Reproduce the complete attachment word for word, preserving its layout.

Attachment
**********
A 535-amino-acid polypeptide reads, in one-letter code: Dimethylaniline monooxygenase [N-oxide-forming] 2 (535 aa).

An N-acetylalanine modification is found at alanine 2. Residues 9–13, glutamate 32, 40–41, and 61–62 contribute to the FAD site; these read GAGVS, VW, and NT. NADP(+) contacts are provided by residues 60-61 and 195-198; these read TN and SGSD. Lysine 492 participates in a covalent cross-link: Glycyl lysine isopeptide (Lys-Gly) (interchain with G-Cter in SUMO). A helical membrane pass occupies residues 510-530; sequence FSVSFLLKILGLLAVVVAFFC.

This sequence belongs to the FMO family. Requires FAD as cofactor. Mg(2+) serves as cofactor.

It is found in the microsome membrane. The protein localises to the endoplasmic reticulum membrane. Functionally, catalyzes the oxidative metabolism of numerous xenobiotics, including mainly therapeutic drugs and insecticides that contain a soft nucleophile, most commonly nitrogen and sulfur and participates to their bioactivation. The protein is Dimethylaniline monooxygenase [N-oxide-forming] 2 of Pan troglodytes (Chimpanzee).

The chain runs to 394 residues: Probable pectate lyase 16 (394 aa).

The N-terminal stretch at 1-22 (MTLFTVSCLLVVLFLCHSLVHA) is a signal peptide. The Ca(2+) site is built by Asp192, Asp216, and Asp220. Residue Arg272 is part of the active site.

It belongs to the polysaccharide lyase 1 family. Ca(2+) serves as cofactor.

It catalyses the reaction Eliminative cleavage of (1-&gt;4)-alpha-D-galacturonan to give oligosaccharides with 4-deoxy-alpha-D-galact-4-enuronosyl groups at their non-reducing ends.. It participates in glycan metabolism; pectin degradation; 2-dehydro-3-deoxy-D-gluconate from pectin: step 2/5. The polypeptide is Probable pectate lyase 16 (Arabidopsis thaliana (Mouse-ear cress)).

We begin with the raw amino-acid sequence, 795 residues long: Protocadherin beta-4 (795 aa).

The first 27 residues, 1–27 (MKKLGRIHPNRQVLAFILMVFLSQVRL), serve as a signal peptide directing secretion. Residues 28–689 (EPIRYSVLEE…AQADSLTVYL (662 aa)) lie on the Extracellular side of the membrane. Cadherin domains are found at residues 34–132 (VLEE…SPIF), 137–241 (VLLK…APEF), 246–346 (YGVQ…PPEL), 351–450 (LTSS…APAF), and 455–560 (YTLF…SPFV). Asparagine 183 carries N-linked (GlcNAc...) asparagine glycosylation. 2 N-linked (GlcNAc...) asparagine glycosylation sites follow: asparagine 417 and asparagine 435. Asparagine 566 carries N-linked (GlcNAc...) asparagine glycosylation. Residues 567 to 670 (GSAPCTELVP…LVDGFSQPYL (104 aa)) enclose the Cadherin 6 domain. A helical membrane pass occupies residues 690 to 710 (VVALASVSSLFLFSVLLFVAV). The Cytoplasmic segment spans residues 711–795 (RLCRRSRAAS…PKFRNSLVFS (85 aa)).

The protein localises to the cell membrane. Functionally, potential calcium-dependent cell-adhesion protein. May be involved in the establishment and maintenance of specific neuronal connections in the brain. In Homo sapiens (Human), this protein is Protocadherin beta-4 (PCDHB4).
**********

A 535-amino-acid polypeptide reads, in one-letter code: Dimethylaniline monooxygenase [N-oxide-forming] 2 (535 aa).

An N-acetylalanine modification is found at alanine 2. Residues 9–13, glutamate 32, 40–41, and 61–62 contribute to the FAD site; these read GAGVS, VW, and NT. NADP(+) contacts are provided by residues 60-61 and 195-198; these read TN and SGSD. Lysine 492 participates in a covalent cross-link: Glycyl lysine isopeptide (Lys-Gly) (interchain with G-Cter in SUMO). A helical membrane pass occupies residues 510-530; sequence FSVSFLLKILGLLAVVVAFFC.

This sequence belongs to the FMO family. Requires FAD as cofactor. Mg(2+) serves as cofactor.

It is found in the microsome membrane. The protein localises to the endoplasmic reticulum membrane. Functionally, catalyzes the oxidative metabolism of numerous xenobiotics, including mainly therapeutic drugs and insecticides that contain a soft nucleophile, most commonly nitrogen and sulfur and participates to their bioactivation. The protein is Dimethylaniline monooxygenase [N-oxide-forming] 2 of Pan troglodytes (Chimpanzee).

The chain runs to 394 residues: Probable pectate lyase 16 (394 aa).

The N-terminal stretch at 1-22 (MTLFTVSCLLVVLFLCHSLVHA) is a signal peptide. The Ca(2+) site is built by Asp192, Asp216, and Asp220. Residue Arg272 is part of the active site.

It belongs to the polysaccharide lyase 1 family. Ca(2+) serves as cofactor.

It catalyses the reaction Eliminative cleavage of (1-&gt;4)-alpha-D-galacturonan to give oligosaccharides with 4-deoxy-alpha-D-galact-4-enuronosyl groups at their non-reducing ends.. It participates in glycan metabolism; pectin degradation; 2-dehydro-3-deoxy-D-gluconate from pectin: step 2/5. The polypeptide is Probable pectate lyase 16 (Arabidopsis thaliana (Mouse-ear cress)).

We begin with the raw amino-acid sequence, 795 residues long: Protocadherin beta-4 (795 aa).

The first 27 residues, 1–27 (MKKLGRIHPNRQVLAFILMVFLSQVRL), serve as a signal peptide directing secretion. Residues 28–689 (EPIRYSVLEE…AQADSLTVYL (662 aa)) lie on the Extracellular side of the membrane. Cadherin domains are found at residues 34–132 (VLEE…SPIF), 137–241 (VLLK…APEF), 246–346 (YGVQ…PPEL), 351–450 (LTSS…APAF), and 455–560 (YTLF…SPFV). Asparagine 183 carries N-linked (GlcNAc...) asparagine glycosylation. 2 N-linked (GlcNAc...) asparagine glycosylation sites follow: asparagine 417 and asparagine 435. Asparagine 566 carries N-linked (GlcNAc...) asparagine glycosylation. Residues 567 to 670 (GSAPCTELVP…LVDGFSQPYL (104 aa)) enclose the Cadherin 6 domain. A helical membrane pass occupies residues 690 to 710 (VVALASVSSLFLFSVLLFVAV). The Cytoplasmic segment spans residues 711–795 (RLCRRSRAAS…PKFRNSLVFS (85 aa)).

The protein localises to the cell membrane. Functionally, potential calcium-dependent cell-adhesion protein. May be involved in the establishment and maintenance of specific neuronal connections in the brain. In Homo sapiens (Human), this protein is Protocadherin beta-4 (PCDHB4).